Beryl Gemstones

Beryl Group - Emerald, Aquamarine, Goshenite, Morgenite and Heliodor

Beryl Gemstones are fascinating because there are so many colours and varieties. Within the Beryl gemstones group there are emeralds, aquamarines, yellow, yellow/green, pink, and colourless Beryl. They all have the same chemical composition with different trace elements causing the different colours. Beryls can be faceted or cut en cabouchon and is a great gemstone to consider for an engagement ring.

Besides the most famous beryl gemstone of them all, the Emerald, there is a pink Morganite, yellow Heliodor, clear Goshenite, blue Aquamarine and red Bixbite.


The Emerald is the most rare of the Beryl gemstones group, and therefore more expensive. One very seldom finds large, clear emeralds. There are some famous large emeralds, but these would be part of the crown jewels or national collections you find in the London Museums. They are a very specific green colour, and the term “emerald green” is not only used for gemstones. The name comes from the Greek word – Smaragdos, meaning green stone. Emeralds are very rarely free of inclusions, bubbles, healing cracks or foreign crystals. These inclusions are known as the “jardin” or” gardens”. The inclusions cause internal stresses, and combined with the brittleness of emeralds, means emeralds have to be worn with extreme care. They are sensitive to pressure and temperature change (so washing dishes is out of the question! A dishwasher must be included with the purchase of every emerald ring). Most commercially- mined emeralds are from South America. There are many synthetic emeralds on the market, as well as glass also known as “paste”, doublets, and even go to the extent of “plating emerald” onto colourless beryl.


Aquamarine is light-blue, blue and blue-green. Its name is from the Latin word meaning “Water of the Sea”. Sailors used to wear it for protection while out at sea. The darker, intense blue is the most highly sort after, and becoming more difficult to find. Large, clear, deep colour crystals are not that common any more, and if pale large stones are found, they are usually heat treated to become a more intense blue. As with emeralds, they are hard but brittle, so care must be taken when wearing them, but as they tend to be “cleaner”(fewer inclusions) than emeralds, they are not quite as easy to break. Aqua is found on most continents but mainly in South America. Smaller deposits are found in Southern Africa, Burma, USA, Russia and Australia. It is not economically viable to produce synthetic aquamarines. Most people would not know the difference between a blue topaz and an aquamarine gemstone, blue topaz being relatively inexpensive.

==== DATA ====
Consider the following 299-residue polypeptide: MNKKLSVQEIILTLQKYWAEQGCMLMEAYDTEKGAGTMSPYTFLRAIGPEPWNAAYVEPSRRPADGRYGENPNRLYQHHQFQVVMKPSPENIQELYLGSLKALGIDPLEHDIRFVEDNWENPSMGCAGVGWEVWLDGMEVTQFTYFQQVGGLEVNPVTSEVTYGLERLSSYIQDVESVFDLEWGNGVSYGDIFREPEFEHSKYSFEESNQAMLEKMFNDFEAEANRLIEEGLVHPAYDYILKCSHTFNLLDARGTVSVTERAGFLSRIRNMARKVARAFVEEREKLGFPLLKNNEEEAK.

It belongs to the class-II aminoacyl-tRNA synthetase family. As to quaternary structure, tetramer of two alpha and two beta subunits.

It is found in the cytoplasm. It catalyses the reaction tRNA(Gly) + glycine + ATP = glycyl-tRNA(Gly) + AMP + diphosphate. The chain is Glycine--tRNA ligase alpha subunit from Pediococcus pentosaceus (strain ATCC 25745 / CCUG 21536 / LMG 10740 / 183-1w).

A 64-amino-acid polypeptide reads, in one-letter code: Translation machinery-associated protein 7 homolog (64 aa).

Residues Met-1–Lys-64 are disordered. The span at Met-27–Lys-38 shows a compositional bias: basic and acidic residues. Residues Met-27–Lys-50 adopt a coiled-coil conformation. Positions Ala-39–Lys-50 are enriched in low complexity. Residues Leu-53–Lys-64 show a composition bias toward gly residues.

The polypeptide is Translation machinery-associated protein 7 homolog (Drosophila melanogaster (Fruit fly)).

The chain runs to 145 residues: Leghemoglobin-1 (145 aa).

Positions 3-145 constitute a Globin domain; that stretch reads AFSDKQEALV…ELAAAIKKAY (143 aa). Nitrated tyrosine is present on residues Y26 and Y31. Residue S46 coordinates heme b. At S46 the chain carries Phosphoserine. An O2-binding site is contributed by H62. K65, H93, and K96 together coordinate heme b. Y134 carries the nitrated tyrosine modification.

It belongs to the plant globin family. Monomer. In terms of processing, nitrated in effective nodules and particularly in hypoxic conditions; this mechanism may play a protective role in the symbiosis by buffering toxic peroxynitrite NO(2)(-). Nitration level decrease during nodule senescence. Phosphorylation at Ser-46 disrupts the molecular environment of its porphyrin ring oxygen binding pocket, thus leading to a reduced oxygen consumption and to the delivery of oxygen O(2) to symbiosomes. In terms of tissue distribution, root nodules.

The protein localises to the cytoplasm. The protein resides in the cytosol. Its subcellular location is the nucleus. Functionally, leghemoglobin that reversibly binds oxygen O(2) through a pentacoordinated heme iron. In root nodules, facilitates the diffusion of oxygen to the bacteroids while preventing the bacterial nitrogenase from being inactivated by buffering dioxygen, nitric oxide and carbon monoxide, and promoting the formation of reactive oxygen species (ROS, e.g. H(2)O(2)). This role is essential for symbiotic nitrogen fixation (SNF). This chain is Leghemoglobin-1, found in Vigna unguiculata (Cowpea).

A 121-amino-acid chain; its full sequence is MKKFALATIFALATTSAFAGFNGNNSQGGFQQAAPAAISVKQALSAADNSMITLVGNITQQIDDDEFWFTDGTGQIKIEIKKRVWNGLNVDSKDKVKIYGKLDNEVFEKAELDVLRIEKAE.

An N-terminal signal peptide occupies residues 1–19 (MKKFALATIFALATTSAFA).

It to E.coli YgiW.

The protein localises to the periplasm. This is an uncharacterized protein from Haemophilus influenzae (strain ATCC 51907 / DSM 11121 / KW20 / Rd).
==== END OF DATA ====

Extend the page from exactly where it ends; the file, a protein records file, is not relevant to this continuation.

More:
heliodor beryl

Also known as “precious”, beryl also comes in pink (Morganite), golden yellow to yellow (Heliodor), yellow green and colourless (Goshenite). As with all beryl gemstones, it is hard but brittle, but because of it’s hardness, if cut well they can be incredibly beautiful stones. They are not terribly common commercially. In the jewellery industry you will often find that consumers are not familiar with these stones and their value, and will not buy them. It would take a much more “educated” jewellery buyer or someone with a keen interest in gemstones to know about Heliodors and Morganite, and the their value.